The Los Angeles City Council has passed a motion instructing several city departments to begin work on a framework that would require all new residential and commercial buildings in the city to produce net-zero carbon emissions.
Passed on May 27th, the motion may see a roadmap to net zero carbon buildings published before the end of 2022.
“We have lagged behind other California cities in tackling our largest source of climate pollution citywide: buildings,” the motion reads.
“Over fifty cities and counties in California have already taken action to reduce carbon emissions in new building construction and prepare their buildings for a carbon-neutral future. It is time for Los Angeles to do the same.”
According to the motion, buildings in Los Angeles are the largest emitter in the city, accounting for 43% of L.A. greenhouse gas emissions. The 43% figure is significantly above the average nationwide contribution of buildings to their city’s emissions (30%), as well as the average California figure (25%).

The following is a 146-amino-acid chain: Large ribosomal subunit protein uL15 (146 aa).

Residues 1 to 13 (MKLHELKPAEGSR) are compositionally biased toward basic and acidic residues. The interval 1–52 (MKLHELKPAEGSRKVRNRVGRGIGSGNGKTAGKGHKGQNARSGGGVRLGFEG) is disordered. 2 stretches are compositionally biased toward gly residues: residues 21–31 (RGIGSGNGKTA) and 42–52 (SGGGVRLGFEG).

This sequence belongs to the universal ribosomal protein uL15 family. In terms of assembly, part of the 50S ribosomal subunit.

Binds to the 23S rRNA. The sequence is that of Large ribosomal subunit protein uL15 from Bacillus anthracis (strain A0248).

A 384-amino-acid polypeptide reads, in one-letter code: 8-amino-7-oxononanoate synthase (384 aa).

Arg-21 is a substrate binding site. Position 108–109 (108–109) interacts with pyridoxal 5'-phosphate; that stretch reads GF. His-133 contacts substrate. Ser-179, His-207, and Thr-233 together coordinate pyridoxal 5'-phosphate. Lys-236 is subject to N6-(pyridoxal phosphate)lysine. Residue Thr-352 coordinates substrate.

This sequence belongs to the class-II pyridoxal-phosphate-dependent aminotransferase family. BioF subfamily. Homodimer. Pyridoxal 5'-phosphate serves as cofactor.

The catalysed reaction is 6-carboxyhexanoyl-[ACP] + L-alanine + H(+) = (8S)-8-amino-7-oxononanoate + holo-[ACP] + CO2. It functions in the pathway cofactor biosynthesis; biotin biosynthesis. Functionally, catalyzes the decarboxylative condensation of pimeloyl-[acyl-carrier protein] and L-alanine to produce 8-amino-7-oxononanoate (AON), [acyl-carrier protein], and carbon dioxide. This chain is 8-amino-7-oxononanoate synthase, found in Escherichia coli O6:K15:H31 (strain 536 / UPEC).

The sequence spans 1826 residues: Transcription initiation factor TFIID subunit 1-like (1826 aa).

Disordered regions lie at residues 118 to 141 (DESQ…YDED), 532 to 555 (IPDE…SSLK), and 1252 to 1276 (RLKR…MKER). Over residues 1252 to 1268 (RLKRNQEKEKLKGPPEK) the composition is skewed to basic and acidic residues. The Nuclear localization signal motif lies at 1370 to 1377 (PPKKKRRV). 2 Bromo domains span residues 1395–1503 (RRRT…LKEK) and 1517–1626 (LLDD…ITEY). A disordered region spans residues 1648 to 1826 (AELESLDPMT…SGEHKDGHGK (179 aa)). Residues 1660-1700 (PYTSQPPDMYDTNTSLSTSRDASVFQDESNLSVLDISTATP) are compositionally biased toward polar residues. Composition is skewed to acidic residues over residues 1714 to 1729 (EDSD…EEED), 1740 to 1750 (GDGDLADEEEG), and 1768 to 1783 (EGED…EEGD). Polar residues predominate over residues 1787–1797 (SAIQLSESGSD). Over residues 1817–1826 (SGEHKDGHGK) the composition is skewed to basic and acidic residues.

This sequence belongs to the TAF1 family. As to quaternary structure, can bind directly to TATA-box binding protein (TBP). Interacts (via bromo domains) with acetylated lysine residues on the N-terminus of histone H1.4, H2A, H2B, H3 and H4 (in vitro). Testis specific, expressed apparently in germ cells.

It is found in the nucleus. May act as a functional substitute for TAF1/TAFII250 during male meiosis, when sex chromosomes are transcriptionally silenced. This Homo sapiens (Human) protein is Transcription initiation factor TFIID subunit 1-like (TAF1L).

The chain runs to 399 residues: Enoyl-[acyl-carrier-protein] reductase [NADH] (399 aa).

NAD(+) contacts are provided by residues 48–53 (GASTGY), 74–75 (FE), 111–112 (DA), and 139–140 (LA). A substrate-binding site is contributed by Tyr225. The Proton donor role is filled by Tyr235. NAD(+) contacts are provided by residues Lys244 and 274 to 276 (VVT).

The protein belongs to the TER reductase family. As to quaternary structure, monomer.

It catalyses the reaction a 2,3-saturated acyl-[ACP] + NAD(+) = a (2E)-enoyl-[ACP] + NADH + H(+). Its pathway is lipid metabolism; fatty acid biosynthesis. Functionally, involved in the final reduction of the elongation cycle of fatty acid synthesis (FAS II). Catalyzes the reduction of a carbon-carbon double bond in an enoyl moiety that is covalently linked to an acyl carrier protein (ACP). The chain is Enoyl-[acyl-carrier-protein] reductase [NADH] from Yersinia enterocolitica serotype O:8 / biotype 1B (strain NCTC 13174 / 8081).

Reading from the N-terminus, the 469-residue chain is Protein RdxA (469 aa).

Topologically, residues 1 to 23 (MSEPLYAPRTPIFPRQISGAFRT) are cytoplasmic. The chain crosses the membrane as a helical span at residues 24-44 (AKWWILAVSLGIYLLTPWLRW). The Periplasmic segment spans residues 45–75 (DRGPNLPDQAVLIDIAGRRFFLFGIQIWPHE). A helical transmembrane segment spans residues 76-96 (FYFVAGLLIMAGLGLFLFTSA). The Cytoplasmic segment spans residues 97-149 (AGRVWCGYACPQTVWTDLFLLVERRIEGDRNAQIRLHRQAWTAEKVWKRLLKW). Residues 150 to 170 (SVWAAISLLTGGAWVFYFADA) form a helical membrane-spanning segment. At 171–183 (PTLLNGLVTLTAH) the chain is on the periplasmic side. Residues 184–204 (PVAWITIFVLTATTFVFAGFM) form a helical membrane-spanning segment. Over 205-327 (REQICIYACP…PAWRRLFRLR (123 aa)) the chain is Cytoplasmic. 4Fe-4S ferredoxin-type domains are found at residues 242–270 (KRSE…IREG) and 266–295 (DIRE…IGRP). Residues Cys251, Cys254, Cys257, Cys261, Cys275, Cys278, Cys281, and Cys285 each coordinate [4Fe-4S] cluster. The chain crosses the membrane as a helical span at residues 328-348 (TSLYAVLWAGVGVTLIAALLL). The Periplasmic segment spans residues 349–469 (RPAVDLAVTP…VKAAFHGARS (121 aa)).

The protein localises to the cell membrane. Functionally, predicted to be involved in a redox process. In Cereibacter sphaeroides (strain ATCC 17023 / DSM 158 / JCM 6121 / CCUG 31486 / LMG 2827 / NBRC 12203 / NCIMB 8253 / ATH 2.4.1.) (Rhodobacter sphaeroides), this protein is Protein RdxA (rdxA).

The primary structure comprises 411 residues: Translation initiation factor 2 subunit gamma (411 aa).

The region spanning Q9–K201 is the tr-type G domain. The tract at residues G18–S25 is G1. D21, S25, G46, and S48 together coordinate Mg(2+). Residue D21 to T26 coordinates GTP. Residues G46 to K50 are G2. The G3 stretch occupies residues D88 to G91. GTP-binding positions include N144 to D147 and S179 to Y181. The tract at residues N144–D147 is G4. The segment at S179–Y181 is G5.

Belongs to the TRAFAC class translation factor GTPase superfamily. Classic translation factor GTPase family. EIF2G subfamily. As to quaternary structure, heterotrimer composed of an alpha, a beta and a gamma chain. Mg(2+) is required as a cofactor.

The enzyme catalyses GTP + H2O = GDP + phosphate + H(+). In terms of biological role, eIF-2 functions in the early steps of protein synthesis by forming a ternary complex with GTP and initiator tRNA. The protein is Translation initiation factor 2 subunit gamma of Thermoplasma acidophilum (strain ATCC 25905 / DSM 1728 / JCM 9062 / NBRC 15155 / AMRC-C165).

The motion instructs the Department of Building and Safety, among other departments, to report back to the council in 180 days with a plan to implement a framework for decarbonisation, to be implemented on or before January 1st 2023.
Under the city’s instruction, the framework must not place the economic burden of transitioning to decarbonised construction on low-income tenants or contribute to the affordable housing crisis. The framework must also include strategies to mitigate and offset any impact to construction jobs.
While the motion states that new buildings must rely on the electric grid as an energy source rather than fossil fuels, it does not directly address the embodied carbon cost of materials used in construction.
Image: The Los Angeles skyline (Larry Gibson/Shutterstock)
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